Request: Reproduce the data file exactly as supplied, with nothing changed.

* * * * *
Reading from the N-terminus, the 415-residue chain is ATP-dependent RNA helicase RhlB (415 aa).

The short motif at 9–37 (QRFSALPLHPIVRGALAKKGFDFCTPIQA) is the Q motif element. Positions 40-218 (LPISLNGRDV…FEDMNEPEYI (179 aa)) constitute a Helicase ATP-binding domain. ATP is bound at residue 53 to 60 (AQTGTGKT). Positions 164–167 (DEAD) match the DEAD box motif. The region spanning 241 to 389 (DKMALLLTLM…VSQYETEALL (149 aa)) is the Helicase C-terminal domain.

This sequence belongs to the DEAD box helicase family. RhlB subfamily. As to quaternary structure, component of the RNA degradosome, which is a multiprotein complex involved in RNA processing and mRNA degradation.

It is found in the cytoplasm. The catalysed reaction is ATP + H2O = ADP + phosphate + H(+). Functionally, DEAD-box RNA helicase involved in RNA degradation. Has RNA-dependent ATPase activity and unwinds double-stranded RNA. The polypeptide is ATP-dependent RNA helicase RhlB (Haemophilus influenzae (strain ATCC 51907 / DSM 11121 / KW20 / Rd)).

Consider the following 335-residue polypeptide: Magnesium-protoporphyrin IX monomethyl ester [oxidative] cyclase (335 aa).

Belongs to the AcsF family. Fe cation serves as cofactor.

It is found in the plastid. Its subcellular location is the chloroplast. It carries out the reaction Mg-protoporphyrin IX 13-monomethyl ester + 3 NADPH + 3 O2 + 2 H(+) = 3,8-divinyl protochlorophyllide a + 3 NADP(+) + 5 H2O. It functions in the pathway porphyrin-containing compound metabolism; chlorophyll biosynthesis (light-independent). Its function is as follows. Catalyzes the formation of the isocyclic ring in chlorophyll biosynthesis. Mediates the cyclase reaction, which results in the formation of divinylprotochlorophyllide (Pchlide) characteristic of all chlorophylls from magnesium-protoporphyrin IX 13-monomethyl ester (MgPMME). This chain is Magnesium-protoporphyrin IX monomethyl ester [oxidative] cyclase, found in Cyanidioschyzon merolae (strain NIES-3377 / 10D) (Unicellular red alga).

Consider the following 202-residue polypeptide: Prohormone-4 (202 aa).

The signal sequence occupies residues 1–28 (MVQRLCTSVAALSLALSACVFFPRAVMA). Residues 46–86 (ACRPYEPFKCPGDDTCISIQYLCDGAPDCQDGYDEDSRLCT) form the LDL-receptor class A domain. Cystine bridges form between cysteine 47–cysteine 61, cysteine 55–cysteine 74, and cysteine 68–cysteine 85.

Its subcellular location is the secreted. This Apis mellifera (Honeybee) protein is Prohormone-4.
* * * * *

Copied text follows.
Reading from the N-terminus, the 415-residue chain is ATP-dependent RNA helicase RhlB (415 aa).

The short motif at 9–37 (QRFSALPLHPIVRGALAKKGFDFCTPIQA) is the Q motif element. Positions 40-218 (LPISLNGRDV…FEDMNEPEYI (179 aa)) constitute a Helicase ATP-binding domain. ATP is bound at residue 53 to 60 (AQTGTGKT). Positions 164–167 (DEAD) match the DEAD box motif. The region spanning 241 to 389 (DKMALLLTLM…VSQYETEALL (149 aa)) is the Helicase C-terminal domain.

This sequence belongs to the DEAD box helicase family. RhlB subfamily. As to quaternary structure, component of the RNA degradosome, which is a multiprotein complex involved in RNA processing and mRNA degradation.

It is found in the cytoplasm. The catalysed reaction is ATP + H2O = ADP + phosphate + H(+). Functionally, DEAD-box RNA helicase involved in RNA degradation. Has RNA-dependent ATPase activity and unwinds double-stranded RNA. The polypeptide is ATP-dependent RNA helicase RhlB (Haemophilus influenzae (strain ATCC 51907 / DSM 11121 / KW20 / Rd)).

Consider the following 335-residue polypeptide: Magnesium-protoporphyrin IX monomethyl ester [oxidative] cyclase (335 aa).

Belongs to the AcsF family. Fe cation serves as cofactor.

It is found in the plastid. Its subcellular location is the chloroplast. It carries out the reaction Mg-protoporphyrin IX 13-monomethyl ester + 3 NADPH + 3 O2 + 2 H(+) = 3,8-divinyl protochlorophyllide a + 3 NADP(+) + 5 H2O. It functions in the pathway porphyrin-containing compound metabolism; chlorophyll biosynthesis (light-independent). Its function is as follows. Catalyzes the formation of the isocyclic ring in chlorophyll biosynthesis. Mediates the cyclase reaction, which results in the formation of divinylprotochlorophyllide (Pchlide) characteristic of all chlorophylls from magnesium-protoporphyrin IX 13-monomethyl ester (MgPMME). This chain is Magnesium-protoporphyrin IX monomethyl ester [oxidative] cyclase, found in Cyanidioschyzon merolae (strain NIES-3377 / 10D) (Unicellular red alga).

Consider the following 202-residue polypeptide: Prohormone-4 (202 aa).

The signal sequence occupies residues 1–28 (MVQRLCTSVAALSLALSACVFFPRAVMA). Residues 46–86 (ACRPYEPFKCPGDDTCISIQYLCDGAPDCQDGYDEDSRLCT) form the LDL-receptor class A domain. Cystine bridges form between cysteine 47–cysteine 61, cysteine 55–cysteine 74, and cysteine 68–cysteine 85.

Its subcellular location is the secreted. This Apis mellifera (Honeybee) protein is Prohormone-4.